they have NEVER the good color.

To ensure good scanning it's to scan RAW (no automatic correction).
Once you have a RAW scan, you just do a correction in photoshop (macro) using the color balance. [..]

This setup work on all picture.
I agree that all automatic enhancements (sharpen, vivid, and also descreen) should all be defeated, as they cannot be adequately evaluated on the small prescan image. Images from flat "LiDE" scanners seem to have poor color and dynamic range. Conventional thick CCD scanners are better, and illuminate well objects that do not lay flat on the platten with good focus depth. If all scans require significant correction, maybe the image is not correctly converted to sRGB from the scanner's internal profile (it is installed along with drivers).

I have scanned a few booklets with CanoScan 5600F, and decided to keep them as they are (all adjustments off) with slightly stretched contrast to make blacks and whites pure without clipping (sRGB 20~245, gamma linear contrast results in noise and steps in blacks), and only extensively clean the front image for dust and patterns. Too much work, and loss of quality of text. Save with JPEG 96 to 98. Pages with only photo do not compress at all, but white or greyscale pages reduce in size well, pages processed with "plastic" descreen also compress well. Decompression during viewing is faster than PNG.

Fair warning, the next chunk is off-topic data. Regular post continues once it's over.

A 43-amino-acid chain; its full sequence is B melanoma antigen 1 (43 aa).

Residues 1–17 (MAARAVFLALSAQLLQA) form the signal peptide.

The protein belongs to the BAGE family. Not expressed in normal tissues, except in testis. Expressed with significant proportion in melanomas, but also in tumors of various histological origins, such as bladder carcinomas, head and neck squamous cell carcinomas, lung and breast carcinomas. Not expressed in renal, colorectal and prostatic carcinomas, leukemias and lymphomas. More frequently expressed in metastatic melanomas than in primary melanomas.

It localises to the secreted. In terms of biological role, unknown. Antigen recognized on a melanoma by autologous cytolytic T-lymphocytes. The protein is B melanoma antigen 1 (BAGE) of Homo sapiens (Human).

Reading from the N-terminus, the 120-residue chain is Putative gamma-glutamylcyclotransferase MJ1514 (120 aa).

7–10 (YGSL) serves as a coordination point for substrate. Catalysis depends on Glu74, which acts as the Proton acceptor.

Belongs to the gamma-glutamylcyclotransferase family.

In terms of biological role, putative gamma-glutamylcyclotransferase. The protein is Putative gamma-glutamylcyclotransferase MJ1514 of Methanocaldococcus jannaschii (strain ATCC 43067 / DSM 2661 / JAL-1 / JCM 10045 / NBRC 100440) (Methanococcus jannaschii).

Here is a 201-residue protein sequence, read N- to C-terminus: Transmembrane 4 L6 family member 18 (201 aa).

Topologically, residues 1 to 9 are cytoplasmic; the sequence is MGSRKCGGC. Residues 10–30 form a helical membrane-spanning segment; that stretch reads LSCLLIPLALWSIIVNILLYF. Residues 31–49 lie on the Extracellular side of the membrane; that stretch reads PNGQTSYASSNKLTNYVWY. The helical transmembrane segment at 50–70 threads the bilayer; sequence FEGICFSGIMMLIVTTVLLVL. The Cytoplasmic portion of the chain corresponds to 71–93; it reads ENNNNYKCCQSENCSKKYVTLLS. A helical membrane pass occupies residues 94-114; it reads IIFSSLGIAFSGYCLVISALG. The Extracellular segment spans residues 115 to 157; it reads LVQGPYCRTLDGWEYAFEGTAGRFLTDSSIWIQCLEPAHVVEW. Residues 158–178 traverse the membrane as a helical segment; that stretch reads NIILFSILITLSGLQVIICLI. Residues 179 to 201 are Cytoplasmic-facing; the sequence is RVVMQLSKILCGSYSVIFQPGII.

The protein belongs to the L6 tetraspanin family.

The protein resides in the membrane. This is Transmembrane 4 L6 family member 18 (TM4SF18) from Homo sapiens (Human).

Another reason to keep adjustments off is to prevent the software from correcting booklet pages that are intentionally tinted in one color. Any adjustment layer can be created in Photoshop and copied over to all pages so that they stay consistent.

Re: 1000x1000 pixel album art

Reply #36
There is a paid, cheap program that addresses this issue as the first step after scanning: Sattva Descreen. It applies a brickwall lowpass, locks on to the pattern scanned at sufficient resolution (600 dpi) and subtracts it from the image. Issues: sharp parts – text and vector graphics – are significantly blurred, so it should only be applied to pages that are mostly photo or where the resolution will be reduced in the final output anywау. After frequency domain processing, the image can get somewhat "plastic" with halos, and darker because of the gamma encoding (but that is true for any dowsampling), and the fact that halftones create shades by mix of specks of light and dark. There are new versions of the plugin that I do not have (I have v3.5), they are possibly more intelligent in separating text from photo.
The samples on the Sattva page imho are better to correct with the Local Stats Denoising Filter plugin i recommended. It also is pretty good at keeping texts sharp. Did you try it?
Is troll-adiposity coming from feederism?
With 24bit music you can listen to silence much louder!